Click on the movie below to see how Ms. Torri implements SMA with Alexandra (time: 2:57).
Narrator: Ms. Torri has decided to implement self-monitoring with Alexandra to help her pay attention in class and focus on her work. Because she’s noticed that Alexandra spends a lot of time out of her seat, Ms. Torri has defined “paying attention” for Alexandra as “in her seat,” “doing her work,” and “listening to the teacher.” Next, Ms. Torri needs to collect baseline data on how often Alexandra pays attention. She observed the behavior during math class for five days and determined that Alexandra spends on average only 25 percent of the class period paying attention. Now that Ms. Torri has determined that Alexandra does indeed have a problem paying attention, she needs to obtain Alexandra’s cooperation to effectively implement the self-monitoring strategy.
Ms. Torri: Alexandra, I wanted to talk with you today about paying attention in class. I’ve noticed that you’re really having problems staying in your seat and focusing on your work lately. But I think that there may be a way to help you with this. I’ve used something with kids just like you and it worked well. I think it would really help you to pay attention better. Do you think you’d like to try it?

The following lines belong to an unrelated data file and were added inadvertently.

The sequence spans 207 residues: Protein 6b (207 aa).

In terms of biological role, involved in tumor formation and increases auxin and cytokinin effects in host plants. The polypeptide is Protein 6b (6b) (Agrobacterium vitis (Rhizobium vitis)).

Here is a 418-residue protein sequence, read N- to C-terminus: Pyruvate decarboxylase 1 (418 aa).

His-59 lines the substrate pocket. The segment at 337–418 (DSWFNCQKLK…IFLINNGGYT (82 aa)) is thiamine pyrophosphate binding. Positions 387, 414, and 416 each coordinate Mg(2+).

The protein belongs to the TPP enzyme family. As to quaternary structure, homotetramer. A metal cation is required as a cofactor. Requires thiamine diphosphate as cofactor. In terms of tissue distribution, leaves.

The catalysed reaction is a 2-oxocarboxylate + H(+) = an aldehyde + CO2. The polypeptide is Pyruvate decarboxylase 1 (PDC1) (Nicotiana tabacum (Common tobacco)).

Alexandra: I guess.
Narrator: The next step is for Ms. Torri to teach Alexandra the procedures for self-monitoring.
Ms. Torri: Okay, let’s talk about what it means to pay attention. Here are some things that you need to think about to figure out whether or not you’re paying attention: “Was I in my seat, doing my work, and/ or listening to the teacher?” Now, let’s pretend that you’re doing your math practice in the morning. Show me what you look like when you’re paying attention. Good, now tell me what you’re doing.